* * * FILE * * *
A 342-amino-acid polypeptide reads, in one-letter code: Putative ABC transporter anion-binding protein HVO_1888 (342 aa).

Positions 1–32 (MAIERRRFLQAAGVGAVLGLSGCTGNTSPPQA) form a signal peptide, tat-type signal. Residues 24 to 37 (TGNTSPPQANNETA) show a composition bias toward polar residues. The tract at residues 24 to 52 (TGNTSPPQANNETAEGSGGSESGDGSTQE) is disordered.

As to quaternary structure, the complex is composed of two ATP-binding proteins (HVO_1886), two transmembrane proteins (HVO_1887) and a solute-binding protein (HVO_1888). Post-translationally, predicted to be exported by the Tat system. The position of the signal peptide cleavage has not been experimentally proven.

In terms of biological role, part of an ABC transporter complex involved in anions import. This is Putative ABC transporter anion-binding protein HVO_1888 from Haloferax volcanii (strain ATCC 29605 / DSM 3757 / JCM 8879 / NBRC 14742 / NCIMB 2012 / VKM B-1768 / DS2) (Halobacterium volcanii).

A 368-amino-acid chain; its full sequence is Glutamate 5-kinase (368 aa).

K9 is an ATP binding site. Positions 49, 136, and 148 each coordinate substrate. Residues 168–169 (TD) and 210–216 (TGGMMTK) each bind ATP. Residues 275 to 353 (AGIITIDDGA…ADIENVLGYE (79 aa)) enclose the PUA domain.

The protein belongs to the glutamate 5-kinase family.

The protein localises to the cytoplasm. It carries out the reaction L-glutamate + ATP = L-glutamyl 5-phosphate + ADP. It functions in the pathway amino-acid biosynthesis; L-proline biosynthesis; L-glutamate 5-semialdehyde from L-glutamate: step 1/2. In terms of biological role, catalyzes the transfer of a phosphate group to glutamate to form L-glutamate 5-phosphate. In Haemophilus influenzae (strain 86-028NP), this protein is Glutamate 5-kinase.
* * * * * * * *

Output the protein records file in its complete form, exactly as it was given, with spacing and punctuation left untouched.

A 342-amino-acid polypeptide reads, in one-letter code: Putative ABC transporter anion-binding protein HVO_1888 (342 aa).

Positions 1–32 (MAIERRRFLQAAGVGAVLGLSGCTGNTSPPQA) form a signal peptide, tat-type signal. Residues 24 to 37 (TGNTSPPQANNETA) show a composition bias toward polar residues. The tract at residues 24 to 52 (TGNTSPPQANNETAEGSGGSESGDGSTQE) is disordered.

As to quaternary structure, the complex is composed of two ATP-binding proteins (HVO_1886), two transmembrane proteins (HVO_1887) and a solute-binding protein (HVO_1888). Post-translationally, predicted to be exported by the Tat system. The position of the signal peptide cleavage has not been experimentally proven.

In terms of biological role, part of an ABC transporter complex involved in anions import. This is Putative ABC transporter anion-binding protein HVO_1888 from Haloferax volcanii (strain ATCC 29605 / DSM 3757 / JCM 8879 / NBRC 14742 / NCIMB 2012 / VKM B-1768 / DS2) (Halobacterium volcanii).

A 368-amino-acid chain; its full sequence is Glutamate 5-kinase (368 aa).

K9 is an ATP binding site. Positions 49, 136, and 148 each coordinate substrate. Residues 168–169 (TD) and 210–216 (TGGMMTK) each bind ATP. Residues 275 to 353 (AGIITIDDGA…ADIENVLGYE (79 aa)) enclose the PUA domain.

The protein belongs to the glutamate 5-kinase family.

The protein localises to the cytoplasm. It carries out the reaction L-glutamate + ATP = L-glutamyl 5-phosphate + ADP. It functions in the pathway amino-acid biosynthesis; L-proline biosynthesis; L-glutamate 5-semialdehyde from L-glutamate: step 1/2. In terms of biological role, catalyzes the transfer of a phosphate group to glutamate to form L-glutamate 5-phosphate. In Haemophilus influenzae (strain 86-028NP), this protein is Glutamate 5-kinase.